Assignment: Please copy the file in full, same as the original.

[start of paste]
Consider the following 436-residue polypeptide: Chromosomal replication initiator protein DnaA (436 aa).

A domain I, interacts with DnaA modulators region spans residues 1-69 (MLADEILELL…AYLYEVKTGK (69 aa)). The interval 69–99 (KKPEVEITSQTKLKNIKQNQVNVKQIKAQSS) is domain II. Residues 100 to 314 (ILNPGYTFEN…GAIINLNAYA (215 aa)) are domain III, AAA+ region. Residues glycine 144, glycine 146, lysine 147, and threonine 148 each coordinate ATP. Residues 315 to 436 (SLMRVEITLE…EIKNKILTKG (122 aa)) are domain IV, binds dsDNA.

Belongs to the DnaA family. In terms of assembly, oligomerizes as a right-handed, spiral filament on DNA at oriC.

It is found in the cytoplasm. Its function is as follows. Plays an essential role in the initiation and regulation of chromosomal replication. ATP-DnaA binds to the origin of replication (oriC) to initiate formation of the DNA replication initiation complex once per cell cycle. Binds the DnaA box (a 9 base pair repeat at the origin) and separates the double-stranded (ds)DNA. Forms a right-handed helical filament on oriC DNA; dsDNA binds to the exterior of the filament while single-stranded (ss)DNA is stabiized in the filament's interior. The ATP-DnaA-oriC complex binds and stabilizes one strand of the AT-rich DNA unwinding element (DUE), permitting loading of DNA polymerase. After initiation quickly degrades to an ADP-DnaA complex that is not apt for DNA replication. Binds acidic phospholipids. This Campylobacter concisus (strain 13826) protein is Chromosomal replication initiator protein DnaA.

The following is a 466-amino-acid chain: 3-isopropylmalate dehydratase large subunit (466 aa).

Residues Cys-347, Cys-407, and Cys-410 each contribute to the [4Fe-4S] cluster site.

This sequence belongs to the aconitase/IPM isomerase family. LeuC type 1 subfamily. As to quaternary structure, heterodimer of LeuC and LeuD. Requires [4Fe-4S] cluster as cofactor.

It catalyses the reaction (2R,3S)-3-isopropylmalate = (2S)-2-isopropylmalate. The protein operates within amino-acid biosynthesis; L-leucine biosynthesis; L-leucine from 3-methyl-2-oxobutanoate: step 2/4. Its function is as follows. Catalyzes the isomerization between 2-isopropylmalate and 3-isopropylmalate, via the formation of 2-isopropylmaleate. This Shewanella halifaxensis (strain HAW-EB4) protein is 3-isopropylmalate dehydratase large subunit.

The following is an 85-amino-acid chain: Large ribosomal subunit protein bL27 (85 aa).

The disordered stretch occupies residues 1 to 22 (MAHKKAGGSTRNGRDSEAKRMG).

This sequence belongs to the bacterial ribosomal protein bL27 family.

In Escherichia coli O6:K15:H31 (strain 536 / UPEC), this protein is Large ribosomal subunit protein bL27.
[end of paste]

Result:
Consider the following 436-residue polypeptide: Chromosomal replication initiator protein DnaA (436 aa).

A domain I, interacts with DnaA modulators region spans residues 1-69 (MLADEILELL…AYLYEVKTGK (69 aa)). The interval 69–99 (KKPEVEITSQTKLKNIKQNQVNVKQIKAQSS) is domain II. Residues 100 to 314 (ILNPGYTFEN…GAIINLNAYA (215 aa)) are domain III, AAA+ region. Residues glycine 144, glycine 146, lysine 147, and threonine 148 each coordinate ATP. Residues 315 to 436 (SLMRVEITLE…EIKNKILTKG (122 aa)) are domain IV, binds dsDNA.

Belongs to the DnaA family. In terms of assembly, oligomerizes as a right-handed, spiral filament on DNA at oriC.

It is found in the cytoplasm. Its function is as follows. Plays an essential role in the initiation and regulation of chromosomal replication. ATP-DnaA binds to the origin of replication (oriC) to initiate formation of the DNA replication initiation complex once per cell cycle. Binds the DnaA box (a 9 base pair repeat at the origin) and separates the double-stranded (ds)DNA. Forms a right-handed helical filament on oriC DNA; dsDNA binds to the exterior of the filament while single-stranded (ss)DNA is stabiized in the filament's interior. The ATP-DnaA-oriC complex binds and stabilizes one strand of the AT-rich DNA unwinding element (DUE), permitting loading of DNA polymerase. After initiation quickly degrades to an ADP-DnaA complex that is not apt for DNA replication. Binds acidic phospholipids. This Campylobacter concisus (strain 13826) protein is Chromosomal replication initiator protein DnaA.

The following is a 466-amino-acid chain: 3-isopropylmalate dehydratase large subunit (466 aa).

Residues Cys-347, Cys-407, and Cys-410 each contribute to the [4Fe-4S] cluster site.

This sequence belongs to the aconitase/IPM isomerase family. LeuC type 1 subfamily. As to quaternary structure, heterodimer of LeuC and LeuD. Requires [4Fe-4S] cluster as cofactor.

It catalyses the reaction (2R,3S)-3-isopropylmalate = (2S)-2-isopropylmalate. The protein operates within amino-acid biosynthesis; L-leucine biosynthesis; L-leucine from 3-methyl-2-oxobutanoate: step 2/4. Its function is as follows. Catalyzes the isomerization between 2-isopropylmalate and 3-isopropylmalate, via the formation of 2-isopropylmaleate. This Shewanella halifaxensis (strain HAW-EB4) protein is 3-isopropylmalate dehydratase large subunit.

The following is an 85-amino-acid chain: Large ribosomal subunit protein bL27 (85 aa).

The disordered stretch occupies residues 1 to 22 (MAHKKAGGSTRNGRDSEAKRMG).

This sequence belongs to the bacterial ribosomal protein bL27 family.

In Escherichia coli O6:K15:H31 (strain 536 / UPEC), this protein is Large ribosomal subunit protein bL27.